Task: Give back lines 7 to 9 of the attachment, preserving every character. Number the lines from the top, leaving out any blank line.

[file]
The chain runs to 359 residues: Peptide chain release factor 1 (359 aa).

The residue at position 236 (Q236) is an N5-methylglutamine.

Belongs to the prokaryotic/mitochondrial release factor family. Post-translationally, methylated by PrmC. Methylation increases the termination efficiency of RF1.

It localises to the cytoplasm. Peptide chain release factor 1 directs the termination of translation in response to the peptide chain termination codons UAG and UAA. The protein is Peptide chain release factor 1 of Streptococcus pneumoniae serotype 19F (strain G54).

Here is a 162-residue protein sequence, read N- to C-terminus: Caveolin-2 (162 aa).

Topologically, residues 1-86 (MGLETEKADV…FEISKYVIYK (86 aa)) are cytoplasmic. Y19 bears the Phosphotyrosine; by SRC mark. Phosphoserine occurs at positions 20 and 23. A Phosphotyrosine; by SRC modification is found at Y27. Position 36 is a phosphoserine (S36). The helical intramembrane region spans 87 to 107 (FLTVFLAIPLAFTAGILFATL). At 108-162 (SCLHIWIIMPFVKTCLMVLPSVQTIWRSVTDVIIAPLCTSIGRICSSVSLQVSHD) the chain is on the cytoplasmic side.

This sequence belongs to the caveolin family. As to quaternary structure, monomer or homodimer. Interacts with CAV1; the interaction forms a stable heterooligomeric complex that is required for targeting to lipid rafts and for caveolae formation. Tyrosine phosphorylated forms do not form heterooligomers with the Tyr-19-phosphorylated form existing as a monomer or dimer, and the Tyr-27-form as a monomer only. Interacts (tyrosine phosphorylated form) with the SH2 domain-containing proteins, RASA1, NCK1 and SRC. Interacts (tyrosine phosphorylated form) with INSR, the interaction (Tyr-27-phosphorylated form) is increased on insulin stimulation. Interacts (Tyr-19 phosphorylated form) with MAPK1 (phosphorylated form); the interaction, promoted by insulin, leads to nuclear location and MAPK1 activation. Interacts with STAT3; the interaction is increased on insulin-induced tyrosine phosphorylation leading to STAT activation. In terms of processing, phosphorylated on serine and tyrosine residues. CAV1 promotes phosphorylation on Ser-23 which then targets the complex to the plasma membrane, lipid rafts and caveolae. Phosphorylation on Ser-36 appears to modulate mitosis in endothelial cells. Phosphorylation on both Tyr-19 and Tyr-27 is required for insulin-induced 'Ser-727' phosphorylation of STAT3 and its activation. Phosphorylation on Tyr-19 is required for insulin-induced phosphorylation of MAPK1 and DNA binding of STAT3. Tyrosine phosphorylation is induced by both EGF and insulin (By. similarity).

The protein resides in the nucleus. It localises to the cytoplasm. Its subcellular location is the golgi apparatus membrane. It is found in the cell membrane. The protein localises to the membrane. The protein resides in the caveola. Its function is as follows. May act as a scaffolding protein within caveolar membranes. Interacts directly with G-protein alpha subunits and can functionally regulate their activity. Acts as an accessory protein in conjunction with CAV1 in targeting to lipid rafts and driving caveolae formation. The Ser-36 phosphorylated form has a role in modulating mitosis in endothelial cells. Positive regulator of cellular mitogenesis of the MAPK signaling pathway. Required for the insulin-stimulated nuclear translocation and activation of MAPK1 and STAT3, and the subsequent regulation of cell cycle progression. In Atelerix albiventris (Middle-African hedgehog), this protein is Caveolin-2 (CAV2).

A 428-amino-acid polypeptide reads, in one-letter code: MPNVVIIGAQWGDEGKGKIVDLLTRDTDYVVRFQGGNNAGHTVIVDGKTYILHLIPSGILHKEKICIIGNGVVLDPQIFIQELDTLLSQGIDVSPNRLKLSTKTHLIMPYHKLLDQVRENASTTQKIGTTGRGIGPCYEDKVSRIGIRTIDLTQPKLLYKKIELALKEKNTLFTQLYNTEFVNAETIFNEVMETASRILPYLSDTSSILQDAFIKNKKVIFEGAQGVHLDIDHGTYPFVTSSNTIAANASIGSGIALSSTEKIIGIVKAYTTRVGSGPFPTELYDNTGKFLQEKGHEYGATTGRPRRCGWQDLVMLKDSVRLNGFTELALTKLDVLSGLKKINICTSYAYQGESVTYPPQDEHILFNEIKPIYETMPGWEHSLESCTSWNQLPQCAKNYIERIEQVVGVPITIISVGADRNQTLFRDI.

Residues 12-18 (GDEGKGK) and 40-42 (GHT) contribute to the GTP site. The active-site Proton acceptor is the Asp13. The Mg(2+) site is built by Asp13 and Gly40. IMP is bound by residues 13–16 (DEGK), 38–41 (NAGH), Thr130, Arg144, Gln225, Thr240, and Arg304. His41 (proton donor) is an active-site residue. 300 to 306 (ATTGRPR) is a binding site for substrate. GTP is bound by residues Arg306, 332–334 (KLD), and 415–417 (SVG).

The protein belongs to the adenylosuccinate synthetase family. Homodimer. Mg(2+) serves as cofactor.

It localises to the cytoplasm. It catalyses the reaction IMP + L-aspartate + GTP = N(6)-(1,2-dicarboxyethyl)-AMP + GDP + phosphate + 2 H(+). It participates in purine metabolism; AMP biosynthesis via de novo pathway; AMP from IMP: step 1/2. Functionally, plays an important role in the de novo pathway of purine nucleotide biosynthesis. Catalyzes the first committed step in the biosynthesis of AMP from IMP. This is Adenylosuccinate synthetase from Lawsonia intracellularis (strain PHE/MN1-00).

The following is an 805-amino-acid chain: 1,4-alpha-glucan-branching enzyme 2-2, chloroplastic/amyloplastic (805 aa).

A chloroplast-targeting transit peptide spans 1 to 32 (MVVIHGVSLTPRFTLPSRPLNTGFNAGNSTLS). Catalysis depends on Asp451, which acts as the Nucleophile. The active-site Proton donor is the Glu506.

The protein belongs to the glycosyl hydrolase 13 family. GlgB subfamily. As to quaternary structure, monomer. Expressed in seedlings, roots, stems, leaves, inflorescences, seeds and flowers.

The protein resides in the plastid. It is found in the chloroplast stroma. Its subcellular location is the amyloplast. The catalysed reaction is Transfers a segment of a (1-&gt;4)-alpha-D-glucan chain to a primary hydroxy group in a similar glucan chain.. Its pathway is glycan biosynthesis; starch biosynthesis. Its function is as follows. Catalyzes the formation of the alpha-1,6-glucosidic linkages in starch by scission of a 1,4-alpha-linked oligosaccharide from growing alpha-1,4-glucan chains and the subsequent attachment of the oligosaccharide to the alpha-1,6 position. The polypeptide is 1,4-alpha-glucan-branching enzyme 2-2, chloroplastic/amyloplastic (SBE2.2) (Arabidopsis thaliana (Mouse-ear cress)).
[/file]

This sequence belongs to the caveolin family. As to quaternary structure, monomer or homodimer. Interacts with CAV1; the interaction forms a stable heterooligomeric complex that is required for targeting to lipid rafts and for caveolae formation. Tyrosine phosphorylated forms do not form heterooligomers with the Tyr-19-phosphorylated form existing as a monomer or dimer, and the Tyr-27-form as a monomer only. Interacts (tyrosine phosphorylated form) with the SH2 domain-containing proteins, RASA1, NCK1 and SRC. Interacts (tyrosine phosphorylated form) with INSR, the interaction (Tyr-27-phosphorylated form) is increased on insulin stimulation. Interacts (Tyr-19 phosphorylated form) with MAPK1 (phosphorylated form); the interaction, promoted by insulin, leads to nuclear location and MAPK1 activation. Interacts with STAT3; the interaction is increased on insulin-induced tyrosine phosphorylation leading to STAT activation. In terms of processing, phosphorylated on serine and tyrosine residues. CAV1 promotes phosphorylation on Ser-23 which then targets the complex to the plasma membrane, lipid rafts and caveolae. Phosphorylation on Ser-36 appears to modulate mitosis in endothelial cells. Phosphorylation on both Tyr-19 and Tyr-27 is required for insulin-induced 'Ser-727' phosphorylation of STAT3 and its activation. Phosphorylation on Tyr-19 is required for insulin-induced phosphorylation of MAPK1 and DNA binding of STAT3. Tyrosine phosphorylation is induced by both EGF and insulin (By. similarity).

The protein resides in the nucleus. It localises to the cytoplasm. Its subcellular location is the golgi apparatus membrane. It is found in the cell membrane. The protein localises to the membrane. The protein resides in the caveola. Its function is as follows. May act as a scaffolding protein within caveolar membranes. Interacts directly with G-protein alpha subunits and can functionally regulate their activity. Acts as an accessory protein in conjunction with CAV1 in targeting to lipid rafts and driving caveolae formation. The Ser-36 phosphorylated form has a role in modulating mitosis in endothelial cells. Positive regulator of cellular mitogenesis of the MAPK signaling pathway. Required for the insulin-stimulated nuclear translocation and activation of MAPK1 and STAT3, and the subsequent regulation of cell cycle progression. In Atelerix albiventris (Middle-African hedgehog), this protein is Caveolin-2 (CAV2).

A 428-amino-acid polypeptide reads, in one-letter code: MPNVVIIGAQWGDEGKGKIVDLLTRDTDYVVRFQGGNNAGHTVIVDGKTYILHLIPSGILHKEKICIIGNGVVLDPQIFIQELDTLLSQGIDVSPNRLKLSTKTHLIMPYHKLLDQVRENASTTQKIGTTGRGIGPCYEDKVSRIGIRTIDLTQPKLLYKKIELALKEKNTLFTQLYNTEFVNAETIFNEVMETASRILPYLSDTSSILQDAFIKNKKVIFEGAQGVHLDIDHGTYPFVTSSNTIAANASIGSGIALSSTEKIIGIVKAYTTRVGSGPFPTELYDNTGKFLQEKGHEYGATTGRPRRCGWQDLVMLKDSVRLNGFTELALTKLDVLSGLKKINICTSYAYQGESVTYPPQDEHILFNEIKPIYETMPGWEHSLESCTSWNQLPQCAKNYIERIEQVVGVPITIISVGADRNQTLFRDI.